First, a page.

From Poverty to People’s Ideas of Poverty
From this environment, I was grafted, at the age of 18, into the American Ivy League. I became interested in U.S. politics: wrote for the newspaper, attended debates, tickled my brain with honors classes and the popular books of the American elites.
Young American elites love to talk about income inequality. Last spring, a great lecture hall was filled with them, debating a proposal to raise taxes on the wealthy to fight poverty in America. The Left side of the room gave impassioned speeches on the moral necessity of fighting poverty.
One had a relative who earned only $10 an hour. This relative suffered greatly from her wage, and the speaker doubted she could survive if she weren’t living with her parents. There was a tremor in the speaker’s voice: “It’s immoral; it’s ridiculous,” she said, to have such immiseration in a country of so much wealth. We have a moral obligation to raise taxes on corporations and the top 10 percent.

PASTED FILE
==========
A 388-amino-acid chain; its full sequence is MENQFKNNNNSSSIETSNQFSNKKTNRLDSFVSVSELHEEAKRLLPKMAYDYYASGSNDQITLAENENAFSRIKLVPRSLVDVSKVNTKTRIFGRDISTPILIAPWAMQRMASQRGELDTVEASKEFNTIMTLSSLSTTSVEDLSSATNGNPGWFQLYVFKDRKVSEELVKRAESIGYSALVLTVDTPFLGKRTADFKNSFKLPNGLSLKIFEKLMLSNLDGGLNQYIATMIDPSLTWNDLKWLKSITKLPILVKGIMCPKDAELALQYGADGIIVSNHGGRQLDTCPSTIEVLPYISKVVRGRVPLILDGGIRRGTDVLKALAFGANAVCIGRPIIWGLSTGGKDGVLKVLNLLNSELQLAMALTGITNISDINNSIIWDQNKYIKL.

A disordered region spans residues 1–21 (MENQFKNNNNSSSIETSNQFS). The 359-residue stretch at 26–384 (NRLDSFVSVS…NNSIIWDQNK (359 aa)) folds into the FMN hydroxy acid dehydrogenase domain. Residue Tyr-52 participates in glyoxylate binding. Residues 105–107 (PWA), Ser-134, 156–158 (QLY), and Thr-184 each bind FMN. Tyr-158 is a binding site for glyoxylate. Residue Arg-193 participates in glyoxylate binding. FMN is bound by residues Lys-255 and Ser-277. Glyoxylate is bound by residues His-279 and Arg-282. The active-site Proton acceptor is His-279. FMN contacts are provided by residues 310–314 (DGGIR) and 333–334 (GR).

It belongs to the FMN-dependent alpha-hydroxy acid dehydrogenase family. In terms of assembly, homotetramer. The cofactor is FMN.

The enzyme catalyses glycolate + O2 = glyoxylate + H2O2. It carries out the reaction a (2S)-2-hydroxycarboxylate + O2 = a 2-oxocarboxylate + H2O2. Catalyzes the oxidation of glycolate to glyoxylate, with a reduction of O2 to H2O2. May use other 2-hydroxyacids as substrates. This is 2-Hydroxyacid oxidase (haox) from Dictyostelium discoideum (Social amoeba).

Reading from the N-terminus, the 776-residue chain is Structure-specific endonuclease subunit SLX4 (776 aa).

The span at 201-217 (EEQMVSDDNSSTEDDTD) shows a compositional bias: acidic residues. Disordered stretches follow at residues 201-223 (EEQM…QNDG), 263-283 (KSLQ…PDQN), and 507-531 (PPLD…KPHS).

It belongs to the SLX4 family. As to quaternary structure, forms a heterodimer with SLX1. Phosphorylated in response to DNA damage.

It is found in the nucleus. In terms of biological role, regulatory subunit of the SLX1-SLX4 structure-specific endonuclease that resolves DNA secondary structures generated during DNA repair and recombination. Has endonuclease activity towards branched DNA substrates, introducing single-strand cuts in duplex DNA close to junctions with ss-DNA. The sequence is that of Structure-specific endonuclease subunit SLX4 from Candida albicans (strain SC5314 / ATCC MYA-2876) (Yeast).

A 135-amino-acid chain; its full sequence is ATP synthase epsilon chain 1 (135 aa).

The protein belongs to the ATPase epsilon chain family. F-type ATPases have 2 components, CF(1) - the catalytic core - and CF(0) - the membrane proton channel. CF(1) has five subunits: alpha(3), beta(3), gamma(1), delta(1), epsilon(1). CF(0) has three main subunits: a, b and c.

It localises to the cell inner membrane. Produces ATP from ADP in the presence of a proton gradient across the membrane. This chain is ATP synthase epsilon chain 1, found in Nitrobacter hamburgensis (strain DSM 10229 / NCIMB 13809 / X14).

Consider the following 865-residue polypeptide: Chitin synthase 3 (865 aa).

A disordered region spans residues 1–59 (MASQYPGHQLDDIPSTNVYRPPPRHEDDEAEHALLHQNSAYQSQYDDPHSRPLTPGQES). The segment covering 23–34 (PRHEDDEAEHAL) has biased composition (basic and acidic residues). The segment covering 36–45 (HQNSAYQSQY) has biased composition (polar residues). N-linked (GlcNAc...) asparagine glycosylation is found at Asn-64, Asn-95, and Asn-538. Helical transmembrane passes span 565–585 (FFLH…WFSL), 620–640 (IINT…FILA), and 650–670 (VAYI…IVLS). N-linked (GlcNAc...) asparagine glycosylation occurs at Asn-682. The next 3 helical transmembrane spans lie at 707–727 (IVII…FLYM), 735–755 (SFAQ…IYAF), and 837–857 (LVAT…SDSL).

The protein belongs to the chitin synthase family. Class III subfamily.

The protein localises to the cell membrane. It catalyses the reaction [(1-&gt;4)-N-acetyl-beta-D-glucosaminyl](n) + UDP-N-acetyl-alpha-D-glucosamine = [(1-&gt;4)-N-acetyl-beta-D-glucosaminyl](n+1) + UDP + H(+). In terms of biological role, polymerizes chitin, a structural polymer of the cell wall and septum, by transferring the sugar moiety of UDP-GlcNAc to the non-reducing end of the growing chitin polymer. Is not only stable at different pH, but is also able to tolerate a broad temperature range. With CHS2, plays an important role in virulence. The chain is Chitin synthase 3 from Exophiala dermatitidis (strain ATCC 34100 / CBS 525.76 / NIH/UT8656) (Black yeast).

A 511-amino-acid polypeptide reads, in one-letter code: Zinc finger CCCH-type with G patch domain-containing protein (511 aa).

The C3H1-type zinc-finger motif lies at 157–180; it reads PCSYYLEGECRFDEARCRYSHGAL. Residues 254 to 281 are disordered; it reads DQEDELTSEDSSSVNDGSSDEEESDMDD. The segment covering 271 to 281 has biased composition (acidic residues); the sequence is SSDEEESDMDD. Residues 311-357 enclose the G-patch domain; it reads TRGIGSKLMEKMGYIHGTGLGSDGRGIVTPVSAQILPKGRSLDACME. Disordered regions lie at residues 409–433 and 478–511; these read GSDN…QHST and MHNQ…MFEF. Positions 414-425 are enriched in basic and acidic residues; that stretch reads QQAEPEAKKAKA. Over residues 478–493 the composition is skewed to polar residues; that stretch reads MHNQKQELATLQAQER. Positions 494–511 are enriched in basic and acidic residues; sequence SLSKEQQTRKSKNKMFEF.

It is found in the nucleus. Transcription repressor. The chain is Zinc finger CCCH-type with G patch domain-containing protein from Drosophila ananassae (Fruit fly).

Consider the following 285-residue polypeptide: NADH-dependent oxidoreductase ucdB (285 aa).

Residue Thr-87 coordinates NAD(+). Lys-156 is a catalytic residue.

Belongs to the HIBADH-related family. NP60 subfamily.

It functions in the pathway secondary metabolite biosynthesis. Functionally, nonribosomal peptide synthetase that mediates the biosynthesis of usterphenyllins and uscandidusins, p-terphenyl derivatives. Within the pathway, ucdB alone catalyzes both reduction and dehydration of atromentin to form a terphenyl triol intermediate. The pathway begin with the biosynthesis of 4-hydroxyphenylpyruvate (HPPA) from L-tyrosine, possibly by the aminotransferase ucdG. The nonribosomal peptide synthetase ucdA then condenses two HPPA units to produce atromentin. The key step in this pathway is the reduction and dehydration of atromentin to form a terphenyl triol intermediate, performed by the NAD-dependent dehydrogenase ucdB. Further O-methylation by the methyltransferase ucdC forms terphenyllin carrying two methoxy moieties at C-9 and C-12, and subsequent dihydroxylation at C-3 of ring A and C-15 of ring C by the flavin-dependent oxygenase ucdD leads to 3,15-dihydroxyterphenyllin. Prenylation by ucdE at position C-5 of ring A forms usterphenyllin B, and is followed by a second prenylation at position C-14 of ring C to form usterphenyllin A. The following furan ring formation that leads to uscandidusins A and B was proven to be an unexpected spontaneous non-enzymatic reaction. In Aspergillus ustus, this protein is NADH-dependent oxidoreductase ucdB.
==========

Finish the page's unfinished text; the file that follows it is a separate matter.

These arguments are mainstream leftist. If you do not want the government to take rich people’s money for the poor, you are very selfish. The New York Times says Jesus rebukes you if you don’t. Now, the members of my team opposing tax hikes were eager to not be selfish, so they did not dare contradict the notion that $10 an hour was an immoral wage.
On the contrary, they agreed society must fight poverty. But they warned against high taxation’s dangers to the economy and deplored the ineffectiveness of simple income redistribution. The pie must be big, they argued. Jobs are what ultimately save people from poverty.
This debate reflected the perennial economic squabbles in Washington. This week, Sen. Bernie Sanders announced a plan for made-work guaranteed by the government that pays $15 per hour. Predictably, the center and right have argued it will make the economic pie shrink, which hurts the poor. But they do so without examining the moral framework that undergirds leftist economic policies like this. So let’s do that.
Expanding the Economy Won’t Fully Solve Poverty